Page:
and signs said they were two new ones.
North Vietnamese soldiers who Long accepted Byrd's amend-
-.....4ment. although he indicated he

'U' State Funds 'Safe'

Regents To
Meet Friday

CHARLES ORLEBEKE (center) said last night that Gov. George Romney (left) definitely will not
veto any portion of the University's general funds budget appropriation, and University President Har-
lan Hatcher .(right) yesterday called a special Regents meeting for Friday afternoon to consider the
budget. Orlebecke said, however, that Romney probably will not sign the higher education bill of which
the University budget is a part, for another ten days - a factor which could stop the Regents from
acting on the budget this week.
-ECONOMIC DISCRIMINATION':
UMSEU Blasts 'U' Policies

AN AMERICAN SOLDIER approaches the wreckage of a light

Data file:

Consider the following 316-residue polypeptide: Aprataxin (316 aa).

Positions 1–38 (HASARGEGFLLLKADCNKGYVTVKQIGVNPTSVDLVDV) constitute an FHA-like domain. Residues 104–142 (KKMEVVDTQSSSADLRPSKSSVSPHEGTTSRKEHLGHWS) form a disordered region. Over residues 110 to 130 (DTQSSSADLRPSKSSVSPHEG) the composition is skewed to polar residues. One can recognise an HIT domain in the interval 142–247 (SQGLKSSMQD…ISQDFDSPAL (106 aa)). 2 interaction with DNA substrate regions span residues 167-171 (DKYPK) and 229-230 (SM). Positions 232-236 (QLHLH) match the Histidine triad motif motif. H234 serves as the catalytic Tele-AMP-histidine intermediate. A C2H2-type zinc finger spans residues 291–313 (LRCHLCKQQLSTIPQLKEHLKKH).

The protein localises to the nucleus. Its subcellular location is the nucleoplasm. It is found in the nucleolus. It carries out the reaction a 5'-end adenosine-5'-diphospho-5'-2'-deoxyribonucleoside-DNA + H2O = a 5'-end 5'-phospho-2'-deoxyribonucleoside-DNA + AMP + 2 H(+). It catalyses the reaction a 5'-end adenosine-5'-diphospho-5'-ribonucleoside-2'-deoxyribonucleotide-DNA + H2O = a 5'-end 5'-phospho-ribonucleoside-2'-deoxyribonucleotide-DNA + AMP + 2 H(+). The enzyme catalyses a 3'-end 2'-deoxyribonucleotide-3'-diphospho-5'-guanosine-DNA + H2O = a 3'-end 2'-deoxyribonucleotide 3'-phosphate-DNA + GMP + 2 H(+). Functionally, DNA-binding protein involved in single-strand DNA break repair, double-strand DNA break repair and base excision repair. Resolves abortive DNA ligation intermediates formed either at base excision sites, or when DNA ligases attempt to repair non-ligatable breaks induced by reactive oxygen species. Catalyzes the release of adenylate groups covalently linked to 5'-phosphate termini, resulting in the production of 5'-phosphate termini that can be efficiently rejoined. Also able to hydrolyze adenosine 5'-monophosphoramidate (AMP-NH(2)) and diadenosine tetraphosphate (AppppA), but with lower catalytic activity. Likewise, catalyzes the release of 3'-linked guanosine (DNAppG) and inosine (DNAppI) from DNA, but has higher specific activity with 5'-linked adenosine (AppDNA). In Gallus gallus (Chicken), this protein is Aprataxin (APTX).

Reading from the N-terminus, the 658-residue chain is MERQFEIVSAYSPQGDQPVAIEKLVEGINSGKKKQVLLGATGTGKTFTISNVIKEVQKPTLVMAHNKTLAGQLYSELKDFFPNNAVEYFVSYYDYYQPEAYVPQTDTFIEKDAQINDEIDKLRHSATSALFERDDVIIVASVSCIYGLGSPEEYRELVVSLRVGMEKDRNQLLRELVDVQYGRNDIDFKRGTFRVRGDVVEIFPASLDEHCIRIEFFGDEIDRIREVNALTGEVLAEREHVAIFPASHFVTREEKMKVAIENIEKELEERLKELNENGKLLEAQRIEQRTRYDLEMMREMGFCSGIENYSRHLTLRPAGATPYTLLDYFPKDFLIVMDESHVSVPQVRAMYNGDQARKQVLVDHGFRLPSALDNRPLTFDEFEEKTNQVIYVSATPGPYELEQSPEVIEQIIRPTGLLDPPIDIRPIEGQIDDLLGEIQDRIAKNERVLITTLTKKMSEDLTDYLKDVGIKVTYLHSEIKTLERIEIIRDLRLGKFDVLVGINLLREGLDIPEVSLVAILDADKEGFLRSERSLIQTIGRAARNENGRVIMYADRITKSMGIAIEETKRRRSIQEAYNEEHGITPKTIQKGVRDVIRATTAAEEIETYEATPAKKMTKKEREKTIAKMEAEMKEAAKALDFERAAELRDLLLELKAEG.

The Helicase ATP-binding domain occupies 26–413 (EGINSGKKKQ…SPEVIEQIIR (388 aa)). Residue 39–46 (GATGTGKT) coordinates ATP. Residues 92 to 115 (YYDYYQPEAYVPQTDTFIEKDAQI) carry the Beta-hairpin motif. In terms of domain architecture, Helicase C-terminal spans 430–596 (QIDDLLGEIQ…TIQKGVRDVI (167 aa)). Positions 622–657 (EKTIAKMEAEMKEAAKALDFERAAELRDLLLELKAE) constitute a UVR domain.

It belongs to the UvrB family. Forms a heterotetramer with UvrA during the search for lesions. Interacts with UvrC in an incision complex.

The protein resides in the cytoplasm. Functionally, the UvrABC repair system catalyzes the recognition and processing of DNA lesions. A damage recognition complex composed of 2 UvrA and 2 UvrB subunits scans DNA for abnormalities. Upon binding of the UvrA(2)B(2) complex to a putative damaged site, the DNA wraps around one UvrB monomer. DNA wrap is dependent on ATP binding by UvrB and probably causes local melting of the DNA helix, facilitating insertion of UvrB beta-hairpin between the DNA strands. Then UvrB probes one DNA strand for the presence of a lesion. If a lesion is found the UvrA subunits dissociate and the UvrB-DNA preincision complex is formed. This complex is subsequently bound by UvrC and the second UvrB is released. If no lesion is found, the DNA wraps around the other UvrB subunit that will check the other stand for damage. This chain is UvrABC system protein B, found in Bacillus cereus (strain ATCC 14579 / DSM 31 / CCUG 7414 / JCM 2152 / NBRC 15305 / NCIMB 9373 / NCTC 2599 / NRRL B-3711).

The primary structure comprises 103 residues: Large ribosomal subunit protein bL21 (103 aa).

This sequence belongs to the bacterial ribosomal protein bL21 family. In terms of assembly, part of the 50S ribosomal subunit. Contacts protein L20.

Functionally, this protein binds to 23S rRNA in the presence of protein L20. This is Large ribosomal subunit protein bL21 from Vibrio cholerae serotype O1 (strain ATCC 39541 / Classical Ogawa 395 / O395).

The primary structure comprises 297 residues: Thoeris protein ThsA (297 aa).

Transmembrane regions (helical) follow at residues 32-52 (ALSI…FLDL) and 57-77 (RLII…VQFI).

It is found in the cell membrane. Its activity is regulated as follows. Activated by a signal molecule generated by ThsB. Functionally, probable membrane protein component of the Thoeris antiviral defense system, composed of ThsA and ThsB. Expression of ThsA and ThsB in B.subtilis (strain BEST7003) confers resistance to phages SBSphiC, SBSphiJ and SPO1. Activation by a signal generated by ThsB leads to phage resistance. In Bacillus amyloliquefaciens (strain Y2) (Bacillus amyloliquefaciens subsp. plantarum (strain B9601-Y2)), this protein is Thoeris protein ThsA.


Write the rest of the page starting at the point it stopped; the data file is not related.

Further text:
spotter plane downed yesterday by Viet Cong ground fire. The
Viet Cong continued to score successes in the highlands area of
South Viet Nam, yesterday, taking over one town.
Senate Democrats See
Voting Rights Victory
WASHINGTON (UP)-House Democratic leaders appeared confi-
dent yesterday they have the votes to knock down a Republican sub-
stitute for the administration's Voting Rights Bill.
Although they concede the vote could be close, they say they
expect victory when the showdown comes, possibly late today or
tomorrow.
Republicans continued to bid for support, with House GOP Leader
Gerald R. Ford of Michigan taking the floor during yesterday's debate
in an attempt to build party solidarity behind the measure he is
sponsoring.
The GOP is proposing a bill of uniform nationwide application,
unlike the administration's, which frankly aims at what it regards
-as the hard core area of racial

By MICHAEL BADAMO The statement offered such so-
lutions to economic problems of
The University of Michigan Stu- University students as a Univer-